3-[N,N-bis(2-hydroxyethyl)amino]-1,2-bis(tetradecanoyloxy)propane (16)

Tetrabutylammonium fluoride trihydrate (0.50 g, 1.60 mmol) was added to an ice cooled solution of 15 (0.43 g, 0.40 mmol) in THF (3 mL) under N2 atmosphere. The reaction mixture was allowed to warm up to room temperature. It was stirred overnight at room temperature, diluted with CH2Cl2 (30 mL) and washed sequentially with 5% NaHCO3 (10 mL), water (10 mL) and saturated aqueous NaCl (10 mL). The organic layer was dried (Na2SO4), filtered and concentrated in vacuo. Purification by column chromatography (silica gel, elution with 2% methanol in CHCl3) furnished 16 (172 mg, 72%,) as a wax. 1H NMR (CDCl3): δ 5.24–5.14 (m, 1H), 4.35 (dd, J = 12.0, 3.2 Hz, 1H), 4.10 (dd, J = 12.4, 6.4 Hz, 1H), 3.60 (t, J = 5.2 Hz, 4H), 2.77-2.66 (m, 6H), 2.38-2.26 (m, 4H), 1.66–1.54(m, 4H), 1.36–1.18(m, 40H), 0.87 (t, J = 6.0 Hz, 6H).

N,N-[Bis(2-hydroxyethyl)]-N-methyl-N[2,3-bis(tetradecanoyloxy)propyl]ammonium iodide (3)

A mixture of 16 (122 mg, 0.2 mmol) and methyl iodide (1.5 mL) was taken in a 10 mL microwave vial covered with a plastic cap. The reaction mixture was then subjected to 150W microwave irradiation at 80 °C for 3.5 h. The reaction mixture was concentrated to dryness under high vacuum. Purification of this crude product by column chromatography (silica gel, elution with 8% MeOH in CHCl3) furnished 3 (120 mg, 81%) as a yellowish solid.1H NMR (CDCl3): δ 5.73–5.64 (m, 1H), 4.47 (dd, J = 12.0, 3.6 Hz, 1H), 4.32–3.74 (m, 11H), 3.37 (s, 3H), 2.42–2.30 (m, 4H), 1.66–1.53(m, 4H), 1.37–1.18(m, 40H), 0.87 (t, J = 6.8 Hz, 6H); 13C NMR (CDCl3) δ 173.60, 173.10, 65.84, 65.72, 65.18, 64.48, 63.54, 56.08, 56.03, 51.51, 34.52, 34.25, 32.16, 29.95, 29.91, 29.78, 29.75, 29.61, 29.54, 29.38, 29.34, 24.99, 24.91, 22.93, 14.37; MS (ESI) m/z calculated: 615.0 [M+H]+, found: 615.2 [M+H]+.

3-[N,N-bis(2-tert-butyldiphenylsilyloxyethyl)amino]-1-(Triphenylmethoxy)-2-(tetradecanoyloxy)propane (17)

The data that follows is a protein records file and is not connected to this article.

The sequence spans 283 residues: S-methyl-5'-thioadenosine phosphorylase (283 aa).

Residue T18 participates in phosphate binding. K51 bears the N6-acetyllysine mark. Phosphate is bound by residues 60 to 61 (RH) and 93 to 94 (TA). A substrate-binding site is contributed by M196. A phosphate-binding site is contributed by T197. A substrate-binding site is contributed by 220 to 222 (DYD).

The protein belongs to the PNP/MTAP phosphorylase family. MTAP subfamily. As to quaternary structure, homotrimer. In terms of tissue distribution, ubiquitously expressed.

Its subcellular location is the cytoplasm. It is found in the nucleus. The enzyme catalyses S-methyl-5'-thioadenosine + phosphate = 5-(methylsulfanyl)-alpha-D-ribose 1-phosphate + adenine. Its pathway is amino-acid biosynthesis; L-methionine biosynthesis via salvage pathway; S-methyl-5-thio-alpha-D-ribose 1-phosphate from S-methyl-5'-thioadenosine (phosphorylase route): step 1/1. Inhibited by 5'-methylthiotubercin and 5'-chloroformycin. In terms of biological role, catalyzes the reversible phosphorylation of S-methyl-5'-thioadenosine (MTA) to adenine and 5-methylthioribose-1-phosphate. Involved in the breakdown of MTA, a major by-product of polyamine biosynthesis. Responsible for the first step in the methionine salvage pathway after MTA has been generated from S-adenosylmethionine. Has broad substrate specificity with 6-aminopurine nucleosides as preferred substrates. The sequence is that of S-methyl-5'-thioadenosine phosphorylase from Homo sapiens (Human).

To a solution of 13 (1.60 g, 1.78 mmol), Et3N (0.50 mL, 3.56 mmol) and DMAP (22 mg, 0.178 mmol), in CH2Cl2 (12 mL) at 0 °C was added drop wise myristoyl chloride (0.53 mL, 1.96 mmol). The reaction mixture was allowed to warm up slowly to room temperature. It was stirred for 24 h at room temperature, diluted with CH2Cl2 (50 mL), washed sequentially with 5% aqueous sodium bicarbonate (15 mL), water (15 mL), and saturated aqueous NaCl (15 mL). The organic layer was dried (Na2SO4), filtered and concentrated in vacuo. Purification by column chromatography (silica gel, elution with 0.2% MeOH in CHCl3) furnished 17 (1.60 g, 81%) as oily liquid. 1H NMR (CDCl3): δ 7.34–7.05 (m, 35H), 5.05–4.96 (m, 1H), 3.53–3.42 (m, 4H), 3.08 (dd, J = 10.0, 3.2 Hz, 1H), 2.99 (dd, J = 10.0, 6.0 Hz, 1H), 2.68-2.54 (m, 6H), 2.25 (t, J = 8.0 Hz, 2H), 1.64–1.55 (m, 2H), 1.35–1.14 (m, 20H), 0.98 (s, 18H), 0.88 (t, J = 6.8 Hz, 3H).

3-[N,N-bis(2-tert-butyldiphenylsilyloxyethyl)amino]-2-(tetradecanoyloxy)-1-propanol (18)

To a solution of 17 (1.55 g, 1.40 mmol) in diethyl ether (2 mL) was added 85% formic acid (5.2 mL) at room temperature. The reaction mixture was stirred for 20 h at room temperature, cooled at 0 °C and solid NaHCO3 was added in portion to neutralize the acidic solution. The reaction mixture was then diluted with diethyl ether (70 mL) and washed with water (20 mL) and saturated aqueous NaCl (20 mL). The organic layer was dried (Na2SO4), filtered and concentrated in vacuo. Purification by column chromatography (silica gel, elution with 1% MeOH in CHCl3) furnished 18 (0.77g, 64%) as a oily liquid. 1H NMR (CDCl3): δ 7.65–7.24 (m, 20H), 4.08 (dd, J = 11.2, 3.6 Hz, 1H), 3.95 (dd, J = 11.2, 5.6 Hz, 1H), 3.84–3.56 (m, 5H), 2.83–2.58 (m, 6H), 2.31 (t, J = 8.0 Hz, 2H), 1.68–1.50 (m, 2H), 1.36-1.16 (m, 20H), 1.02 (s, 18H), 0.88 (t, J = 7.0 Hz, 3H).